Always found To Siberia a demanding read.
Per Petterson is nevertheless interesting also because of his unusually
well-informed perspective on literature and literary theory, despite not
having been formally trained. He worked as a clerk in a well-known
"leftist" bookstore in Oslo for a number of years while honing his craft,
Tronsmo. It's quite an institution by now, known among other things for
being probably the first bookstore in Norway to take comics seriously as
works of art. These days that has become quite a common-place, even in
higher education. Don't know if Petterson had a hand in this, but it
wouldn't be surprising if he did!
In one of his short and very readable essays in the collection The Moon
over the Gate he writed about how he as a young, radicalised lad walked
around the neighbourhood in Veitvet, the suburb wherr he lived outside
Oslo, with a friend to sell the "born-again" Maoist rag Klassekampen.
There, on his trail, he meets Kjell Askildsen, who by then was an
established author, and among the founders of the precursor to the Maoist
party in Norway. Petterson clearly was an admirer of Askildsen, but it's
interesting to note how the master's acclaimed minimalism is transmuted
into something quite different iinPetterson's prose, and this difference is
also what distinguishes him from another inheritor of Askildsen, the
"maximalist" Karl Ove Knausgård.
The essay, of two short pages, is called "Fast fjell, Kjell", impossible to
translate, but the sense is something like Solid ground, Kjell [Askildsen].
Read on, and stay in touch.
All the best,
tir. 3. mai 2022, 04:07 skrev Lawrence Helm <lawrencehelm@xxxxxxxxxxxxxx>:
Thanks for the article. I wasn't subscribed, I don't believe, to *The
New Yorker* that long ago but being a current subscriber I probably have
access to its archives. I do for some of the other publications I pay $10
extra for access to the TLS archive. I've never used it, but for $10 I
think I one day might.
After *I Curse the River** Time* and *Out Stealing Horses*, I began *To
Siberia*, but wanting a better understanding of the topographical
references, I ordered a map on Amazon. The package that was supposed to
contain the map appeared on my porch, but the package was slit and the map
gone. I assumed the package was slit before or during delivery. I
searched on Amazon for some way to complain and have them send me a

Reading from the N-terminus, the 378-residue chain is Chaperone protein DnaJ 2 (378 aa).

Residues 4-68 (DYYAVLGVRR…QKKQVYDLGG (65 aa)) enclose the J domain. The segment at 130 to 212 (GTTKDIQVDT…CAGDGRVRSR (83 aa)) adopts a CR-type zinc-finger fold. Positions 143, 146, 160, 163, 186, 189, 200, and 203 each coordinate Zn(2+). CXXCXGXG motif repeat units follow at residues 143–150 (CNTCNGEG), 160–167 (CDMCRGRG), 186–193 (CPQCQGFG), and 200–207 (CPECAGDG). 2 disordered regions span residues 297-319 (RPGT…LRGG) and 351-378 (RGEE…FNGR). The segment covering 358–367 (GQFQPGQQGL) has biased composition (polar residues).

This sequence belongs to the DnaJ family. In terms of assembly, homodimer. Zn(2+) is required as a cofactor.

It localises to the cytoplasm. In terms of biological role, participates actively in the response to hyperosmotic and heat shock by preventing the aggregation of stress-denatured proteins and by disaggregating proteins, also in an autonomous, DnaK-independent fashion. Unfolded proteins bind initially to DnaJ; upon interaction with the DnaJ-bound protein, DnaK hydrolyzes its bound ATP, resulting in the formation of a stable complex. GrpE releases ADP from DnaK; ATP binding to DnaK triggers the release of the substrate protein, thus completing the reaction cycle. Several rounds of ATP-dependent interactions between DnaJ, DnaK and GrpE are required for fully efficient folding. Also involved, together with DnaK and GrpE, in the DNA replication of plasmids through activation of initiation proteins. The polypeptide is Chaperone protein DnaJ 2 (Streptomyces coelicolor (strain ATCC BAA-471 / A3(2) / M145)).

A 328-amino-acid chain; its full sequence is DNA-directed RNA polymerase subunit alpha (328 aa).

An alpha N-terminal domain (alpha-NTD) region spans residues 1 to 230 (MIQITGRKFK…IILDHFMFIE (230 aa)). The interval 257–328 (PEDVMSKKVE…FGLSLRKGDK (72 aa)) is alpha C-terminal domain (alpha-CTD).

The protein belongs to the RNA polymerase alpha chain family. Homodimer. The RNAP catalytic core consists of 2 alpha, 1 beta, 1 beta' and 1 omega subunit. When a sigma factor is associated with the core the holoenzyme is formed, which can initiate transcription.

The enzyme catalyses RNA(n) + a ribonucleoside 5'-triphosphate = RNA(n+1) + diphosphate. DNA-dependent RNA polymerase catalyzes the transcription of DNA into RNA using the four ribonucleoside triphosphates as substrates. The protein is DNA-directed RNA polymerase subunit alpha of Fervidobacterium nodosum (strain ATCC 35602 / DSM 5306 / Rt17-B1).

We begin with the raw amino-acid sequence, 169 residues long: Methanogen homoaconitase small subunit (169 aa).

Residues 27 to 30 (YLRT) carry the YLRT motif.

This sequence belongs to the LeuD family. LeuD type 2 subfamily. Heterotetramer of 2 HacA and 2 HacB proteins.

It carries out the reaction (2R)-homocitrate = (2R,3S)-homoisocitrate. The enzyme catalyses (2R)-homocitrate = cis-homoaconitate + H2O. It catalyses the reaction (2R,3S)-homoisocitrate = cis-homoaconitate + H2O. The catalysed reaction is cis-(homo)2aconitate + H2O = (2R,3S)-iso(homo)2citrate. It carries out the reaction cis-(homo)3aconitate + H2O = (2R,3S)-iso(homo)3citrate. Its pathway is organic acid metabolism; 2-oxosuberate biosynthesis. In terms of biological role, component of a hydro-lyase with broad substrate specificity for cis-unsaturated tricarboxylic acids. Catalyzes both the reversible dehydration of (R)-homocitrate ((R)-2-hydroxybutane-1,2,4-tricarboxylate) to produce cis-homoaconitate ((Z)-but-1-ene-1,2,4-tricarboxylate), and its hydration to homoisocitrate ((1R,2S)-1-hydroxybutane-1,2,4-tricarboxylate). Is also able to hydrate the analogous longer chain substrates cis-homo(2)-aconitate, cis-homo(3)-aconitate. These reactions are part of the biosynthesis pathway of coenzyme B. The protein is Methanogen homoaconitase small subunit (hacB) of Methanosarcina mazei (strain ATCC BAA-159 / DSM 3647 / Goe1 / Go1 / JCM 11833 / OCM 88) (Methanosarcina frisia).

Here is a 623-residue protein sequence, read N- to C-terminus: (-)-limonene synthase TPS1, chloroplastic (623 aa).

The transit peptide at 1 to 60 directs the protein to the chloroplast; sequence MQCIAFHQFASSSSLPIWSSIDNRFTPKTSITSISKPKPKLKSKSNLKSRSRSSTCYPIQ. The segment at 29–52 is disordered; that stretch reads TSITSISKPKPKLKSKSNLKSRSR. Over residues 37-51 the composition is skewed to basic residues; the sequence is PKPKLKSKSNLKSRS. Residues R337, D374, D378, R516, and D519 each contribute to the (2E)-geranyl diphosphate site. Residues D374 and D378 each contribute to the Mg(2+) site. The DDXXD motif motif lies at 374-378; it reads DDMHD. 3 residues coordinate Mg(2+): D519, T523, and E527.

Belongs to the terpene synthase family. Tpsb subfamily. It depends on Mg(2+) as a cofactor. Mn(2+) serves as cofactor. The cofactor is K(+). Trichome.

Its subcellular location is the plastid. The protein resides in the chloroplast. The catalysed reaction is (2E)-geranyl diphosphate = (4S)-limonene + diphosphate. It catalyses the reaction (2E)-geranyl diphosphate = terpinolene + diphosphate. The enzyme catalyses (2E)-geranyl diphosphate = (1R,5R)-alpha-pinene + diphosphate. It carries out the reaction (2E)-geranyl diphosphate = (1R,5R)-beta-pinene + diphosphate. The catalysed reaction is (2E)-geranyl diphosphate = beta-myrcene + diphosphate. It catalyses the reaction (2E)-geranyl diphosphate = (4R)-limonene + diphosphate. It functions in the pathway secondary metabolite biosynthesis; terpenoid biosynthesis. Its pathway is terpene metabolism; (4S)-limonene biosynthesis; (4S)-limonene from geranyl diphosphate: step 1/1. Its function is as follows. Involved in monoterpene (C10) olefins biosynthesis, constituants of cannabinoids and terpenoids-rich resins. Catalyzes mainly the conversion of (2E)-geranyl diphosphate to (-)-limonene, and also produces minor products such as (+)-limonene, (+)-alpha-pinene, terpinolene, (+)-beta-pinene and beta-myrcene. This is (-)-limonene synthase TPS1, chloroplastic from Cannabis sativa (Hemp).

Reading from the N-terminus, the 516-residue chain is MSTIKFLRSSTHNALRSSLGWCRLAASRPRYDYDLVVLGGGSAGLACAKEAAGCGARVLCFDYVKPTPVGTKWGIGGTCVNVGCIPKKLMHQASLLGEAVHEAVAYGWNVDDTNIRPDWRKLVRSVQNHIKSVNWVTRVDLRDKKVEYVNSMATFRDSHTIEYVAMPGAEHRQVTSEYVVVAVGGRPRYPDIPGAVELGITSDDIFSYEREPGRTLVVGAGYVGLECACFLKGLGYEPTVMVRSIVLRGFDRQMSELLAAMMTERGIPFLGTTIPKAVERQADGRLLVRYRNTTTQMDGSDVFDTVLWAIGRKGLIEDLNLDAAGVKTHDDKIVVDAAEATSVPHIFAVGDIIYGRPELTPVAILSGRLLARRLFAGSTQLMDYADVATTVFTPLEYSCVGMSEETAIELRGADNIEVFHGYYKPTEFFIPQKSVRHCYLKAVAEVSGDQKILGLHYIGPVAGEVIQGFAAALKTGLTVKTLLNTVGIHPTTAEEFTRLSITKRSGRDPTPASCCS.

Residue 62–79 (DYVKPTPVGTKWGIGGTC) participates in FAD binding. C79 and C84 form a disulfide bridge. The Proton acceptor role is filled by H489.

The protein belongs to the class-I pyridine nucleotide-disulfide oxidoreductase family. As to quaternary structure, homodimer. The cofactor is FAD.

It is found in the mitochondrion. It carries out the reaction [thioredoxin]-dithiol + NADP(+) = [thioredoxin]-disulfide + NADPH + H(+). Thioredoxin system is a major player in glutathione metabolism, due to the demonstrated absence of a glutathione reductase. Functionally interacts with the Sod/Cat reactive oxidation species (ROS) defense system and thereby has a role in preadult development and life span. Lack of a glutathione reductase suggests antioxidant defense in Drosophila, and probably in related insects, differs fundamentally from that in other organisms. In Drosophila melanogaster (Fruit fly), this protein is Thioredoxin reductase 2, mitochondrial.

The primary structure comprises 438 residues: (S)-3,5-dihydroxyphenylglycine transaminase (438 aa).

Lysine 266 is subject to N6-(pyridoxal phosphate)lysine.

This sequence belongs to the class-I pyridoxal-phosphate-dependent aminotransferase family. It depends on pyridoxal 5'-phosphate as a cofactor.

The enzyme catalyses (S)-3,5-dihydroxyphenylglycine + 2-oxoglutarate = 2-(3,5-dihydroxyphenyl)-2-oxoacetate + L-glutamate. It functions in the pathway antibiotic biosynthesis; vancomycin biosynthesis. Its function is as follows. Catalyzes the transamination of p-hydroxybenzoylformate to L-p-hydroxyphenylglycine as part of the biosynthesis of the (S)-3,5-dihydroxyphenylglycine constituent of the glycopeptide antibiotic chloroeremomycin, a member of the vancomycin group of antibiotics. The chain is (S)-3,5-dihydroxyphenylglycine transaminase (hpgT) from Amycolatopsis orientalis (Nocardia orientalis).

replacement, but Amazon showed my map delivered and as evidence produced a
photo of the package with the slit clearly visible. I couldn't say the
package was never delivered and I refused to pay to return the empty
package; so I waited a few weeks, tied again and this time received the
requested map, but by then I was off onto something else. I've often
wondered what the thief hoped to find in my package and what his thoughts
were after discovering a map of Siberia.
On 5/2/2022 10:31 AM, Torgeir Fjeld wrote:
This list featured a discussion about the merits of novelist Per
Petterson, or his novels, rather. As it turns out Harvard professor and
literary critic James Wood wrote about Petterson's I Curse the River of
Time in The New Yorker a while back. It is a good review not so much for
its praise of Petterson as for Wood's perceptive and insightful detail.
Among the passages from the book he dissects is this:
"We said to each other, my mother and I, wouldn’t it be great one day to
taste this liquor; a liquid that for me turned into the true magic potion,
a golden nectar flowing through Remarque’s novel and on in multiple
streams, acquiring a strange, powerful significance, and that, of course,
because it was unobtainable, because they only sold one single brand at the
state monopoly and it was way beyond my means. But in *Arch of Triumph*
they were forever ordering Calvados, Boris and Ravic, the two friends in
the book who were refugees from Stalin and Hitler respectively, in Paris in
the years before the German occupation, and it was Armageddon then, on all
fronts, both back and forth in time, and the conversations they had about
life left the same bitter taste in my mouth as singing the hymn, which
goes: *Thank you for memories, thank you for hope, thank you Oh Lord for
the bitter gift of pain*, which in fact I did at a funeral not long ago.
Sing that hymn."
Take care, and carry on posting.